Building a New Scotland: An independent Scotland's Place in the World

This paper sets out the Scottish Government's proposals for an independent Scotland's place in the world.


In this, the eleventh publication in the ‘Building a New Scotland’ series, the Scottish Government outlines its proposals for what independence could mean for Scotland’s place in the world. How would Scotland conduct itself on the international stage? How could we contribute positively to peace and security as a responsible global citizen? How could we play a full part in a range of international organisations?

New independent states joining the international community of nations is neither unprecedented nor unusual – it is a well-trodden path taken by many countries over the last 75 years. When the United Nations (UN) was established in 1945, it had 51 members; today it has 193.[1]

Scotland becoming independent will mean that we would be able to represent ourselves on the international stage in our own right. We would be able to deepen the partnerships we already have, work hard to develop new ones and, through all the work we do, fully reflect the values we seek to promote.

In contrast, the UK Government’s approach to many foreign policy issues in recent years has been seen by some as a retreat from positive, values-based engagement.[2] The way the European Union (EU) referendum and its aftermath were handled and Brexit has been implemented has been detrimental to the people of Scotland.[3] The UK Government’s Global Britain agenda has also been seen to have had adverse effects on some of the most vulnerable in the world, as demonstrated by the cuts to vital international development assistance and the treatment of refugees and asylum seekers.[4]

Scotland being taken out of the EU against its democratic wishes is having a harmful impact economically and socially.[5] Independence is the only realistic way for Scotland to regain EU membership. A return to the EU as a sovereign state would allow us to re-join the world’s largest single market, one around seven times bigger than the UK.[6] The full prospectus for our EU membership, including an independent Scotland’s contribution to EU foreign policy, is covered in ‘Building a New Scotland: an independent Scotland in the EU.’[7]

More generally an independent Scotland would seek to be an open, engaged and positive international partner.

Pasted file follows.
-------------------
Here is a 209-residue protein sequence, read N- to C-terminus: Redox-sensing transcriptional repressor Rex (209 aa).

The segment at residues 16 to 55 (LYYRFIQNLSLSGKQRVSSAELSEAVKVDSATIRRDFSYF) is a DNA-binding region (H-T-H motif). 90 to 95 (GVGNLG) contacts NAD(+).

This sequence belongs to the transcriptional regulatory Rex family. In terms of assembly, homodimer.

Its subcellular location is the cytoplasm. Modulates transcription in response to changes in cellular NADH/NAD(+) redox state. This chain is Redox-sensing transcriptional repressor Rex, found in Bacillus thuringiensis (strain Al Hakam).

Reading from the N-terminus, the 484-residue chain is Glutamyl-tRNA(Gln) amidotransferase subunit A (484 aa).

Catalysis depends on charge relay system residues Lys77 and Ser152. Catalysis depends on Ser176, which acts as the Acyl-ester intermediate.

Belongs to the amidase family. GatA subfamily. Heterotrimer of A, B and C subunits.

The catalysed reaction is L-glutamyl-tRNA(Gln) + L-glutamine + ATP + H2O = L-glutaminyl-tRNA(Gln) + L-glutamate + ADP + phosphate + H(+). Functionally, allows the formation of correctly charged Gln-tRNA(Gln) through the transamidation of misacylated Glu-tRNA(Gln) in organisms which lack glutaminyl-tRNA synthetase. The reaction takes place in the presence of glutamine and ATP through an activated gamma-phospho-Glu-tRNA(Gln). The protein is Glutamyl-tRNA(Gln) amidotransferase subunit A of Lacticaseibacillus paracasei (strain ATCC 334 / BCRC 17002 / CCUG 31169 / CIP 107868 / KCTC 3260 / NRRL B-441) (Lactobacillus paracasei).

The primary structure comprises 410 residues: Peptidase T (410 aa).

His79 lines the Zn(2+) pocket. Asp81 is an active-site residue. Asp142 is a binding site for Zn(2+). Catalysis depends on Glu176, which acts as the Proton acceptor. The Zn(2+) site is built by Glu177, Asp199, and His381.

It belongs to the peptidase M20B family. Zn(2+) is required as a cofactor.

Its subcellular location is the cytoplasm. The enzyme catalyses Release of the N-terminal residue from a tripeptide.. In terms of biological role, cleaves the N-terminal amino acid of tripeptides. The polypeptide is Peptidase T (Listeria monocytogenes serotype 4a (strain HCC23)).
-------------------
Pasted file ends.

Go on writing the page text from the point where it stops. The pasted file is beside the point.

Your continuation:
The first section considers how an independent Scotland could contribute positively to regional and global peace and ensure the nation’s safety and security. It considers how membership of the North Atlantic Treaty Organization (NATO) and the EU could strengthen partnership working in these areas. It also sets out this Scottish Government’s position on the nuclear weapons currently based in Scotland.

The next section illustrates how an independent Scotland would ensure the country would be properly defended by a modern, effective and flexible defence and security capability.

Comparisons with similar-sized countries are given as an indication of the potential scale of our future armed forces. This section also covers Scottish serving personnel and veterans, and discusses support for and transition into an independent Scotland’s new armed forces.

The paper goes on to cover an independent Scotland as a ‘good global citizen’. It describes Scotland’s existing approach to international aid and tackling climate change and it explores how independence could allow us to do much more. It sets out how Scotland would honour its existing international commitments on human rights and protections. Building on the proposals set out in ‘Building a New Scotland: Migration to Scotland after independence,’[8] it explores how, with full powers, an independent Scotland could design a fairer and more streamlined asylum and refugee system, one which treats people with dignity and respect.

The next section sets out how an independent Scotland would be strengthened by the opportunities of open global trade arrangements within the EU’s umbrella trade policy. An independent Scotland – open, outward-looking and engaged – would seek to emulate the success of comparable independent countries, helping to create a better country for our own citizens and making a positive contribution to addressing global challenges.

The final section describes the strong relationships Scotland already has in these islands, across Europe and internationally. Independence would allow these partnerships to flourish. While Scotland already has many of the key institutions and structures needed to be a successful independent country, becoming independent will mean the development of other state infrastructure. This will include building a diplomatic network which can ensure that Scottish citizens and businesses travelling, working and trading internationally are properly represented.



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